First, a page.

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Banking Overdraft Fees and Overdraft Protection Plans

One of the top signs that you are not in control of your finances is regularly paying banking overdraft fees or signing up for overdraft protection.  Not knowing how much money is in your banking account at any given time isn't a good sign that you are budgeting your money wisely and using overdraft protection to spend beyond your means is never a good idea.

Until 2010, banks really took advantage of people who habitually overspent their banking accounts using ATM withdrawals and debit cards.  For a number of years, the banking industry was automatically enrolling their customers in overdraft protection plans, and instead of denying an ATM charge when a customer exceeded the balance in his checking account, the bank would simply approve the charge and access a rather hefty fee, ranging from $25 to $35 for the privilege of buying something as little as a $3 sandwich with their debit card. Some consumers were racking up big charges for little purchases.  For example, one case reported in the media featured a young soldier who apparently had no idea how much money he had in his checking account and went on a spending spree purchasing a $5 meal here and a $2 drink there, racking up an unbelievable $800 in overdraft fees.  He, like most people, wished that the bank had just told him he didn't have enough money in his account to make those purchases. And, if consumers didn't bring their accounts back in to positive territory within a week, banks would usually tack on even more fees, sometimes charging as much as $10 everyday the account was in the red.  Consumers were, in effect, using overdraft protection to obtain quick, high-interest payday loans.

Just in the year 2009, banks racked in some $38 billion in overdraft fees alone and any bank employee could tell you that the bank managers used to brag about how much they were making off of customers who habitually overdrew their accounts.  Offering overdraft protection became so lucrative that all of the top ten banks in the USA had adopted it by 2007, and 86 percent of all banks offered overdraft protection, with most automatically enrolling customers in it so they could collect the big fees.  Banks could increase their annual profit substantially just by offering overdraft protection, and some of the larger banks increased their profit 300 percent.

But in the year 2010, bankers stopped laughing when new rules were passed by the Federal Reserve limiting banks' ability to charge overdraft protection. Banks can no longer automatically enroll all their customers in overdraft protection plans as almost 90 percent of them had been doing.  Now, customers must opt in for such protection, which significantly reduces banking profits.  As a result, banks began eliminating free checking services and charging monthly checking account fees to make up the difference.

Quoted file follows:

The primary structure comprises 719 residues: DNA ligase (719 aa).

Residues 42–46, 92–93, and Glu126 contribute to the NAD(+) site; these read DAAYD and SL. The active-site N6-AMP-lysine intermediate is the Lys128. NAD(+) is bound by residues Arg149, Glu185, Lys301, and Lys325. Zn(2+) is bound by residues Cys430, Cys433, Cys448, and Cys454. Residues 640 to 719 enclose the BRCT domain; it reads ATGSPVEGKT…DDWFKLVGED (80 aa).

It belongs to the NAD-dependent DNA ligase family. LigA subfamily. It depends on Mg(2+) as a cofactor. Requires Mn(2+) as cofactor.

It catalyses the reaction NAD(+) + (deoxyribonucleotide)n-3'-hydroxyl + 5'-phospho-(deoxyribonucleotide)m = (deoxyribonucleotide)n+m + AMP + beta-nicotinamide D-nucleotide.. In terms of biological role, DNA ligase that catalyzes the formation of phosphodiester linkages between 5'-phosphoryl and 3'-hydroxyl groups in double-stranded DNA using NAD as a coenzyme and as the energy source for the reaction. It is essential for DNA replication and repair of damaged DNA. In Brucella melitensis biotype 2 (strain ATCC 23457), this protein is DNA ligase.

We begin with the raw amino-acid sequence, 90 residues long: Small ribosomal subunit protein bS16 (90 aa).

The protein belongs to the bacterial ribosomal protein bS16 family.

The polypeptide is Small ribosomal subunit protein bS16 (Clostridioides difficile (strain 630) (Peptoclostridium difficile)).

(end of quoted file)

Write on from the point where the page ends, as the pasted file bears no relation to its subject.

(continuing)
Note that the new rules do not apply to checks and automatic bill payments  Your bank can still charge overdraft fees on these types of transactions. The rules apply only to ATM withdrawals and using debit cards at point of sale terminals.

If you find that you just can't help yourself and you're never going to know how much is in your checking account at any given time, please do not sign up for automatic overdraft protection.  Instead, find a bank that is willing to link the automatic overdraft protection to a savings account or credit card. This way, if you ever exceed your account balance, the bank can debit the difference from another account without charging you a fee. Of course, not every bank is willing to do this, so you will have to shop around for a bank that will. 

Representative Carolyn Maloney, a democrat from New York, has been trying to get the Consumer Overdraft Protection Fair Practices Act passed since 2007, but so far, without success.  If this bill is ever passed, it will require banks to notify consumers at the point of sale that their debit card purchase exceeds their account balance and continuing with the purchase will result in an overdraft charge.  Consumers will be given the option to terminate the transaction at that point, just as consumers are allowed to do at many ATM machines.  In addition, the Maloney Bill is similar to the recent rules passed by the Federal Reserve in that it (1) requires consumer consent to participate in overdraft protection and (2) prevents banks from posting checks and deposits in a sequence that causes more checks to bounce.

In addition, Rep. Maloney wants the Truth in Lending Act amended so that overdraft protection fees are considered to be finance charges, and therefore, the banking industry must report overdraft fees to the consumer every year in a statement.  Maloney hopes that if consumers are made more aware of how much money they are wasting on overdraft fees they will curtail their spending and keep a closer eye on how much money they have in their checking accounts. As of May 2012, the Consumer Overdraft Protection Fair Practices Act has not become law.

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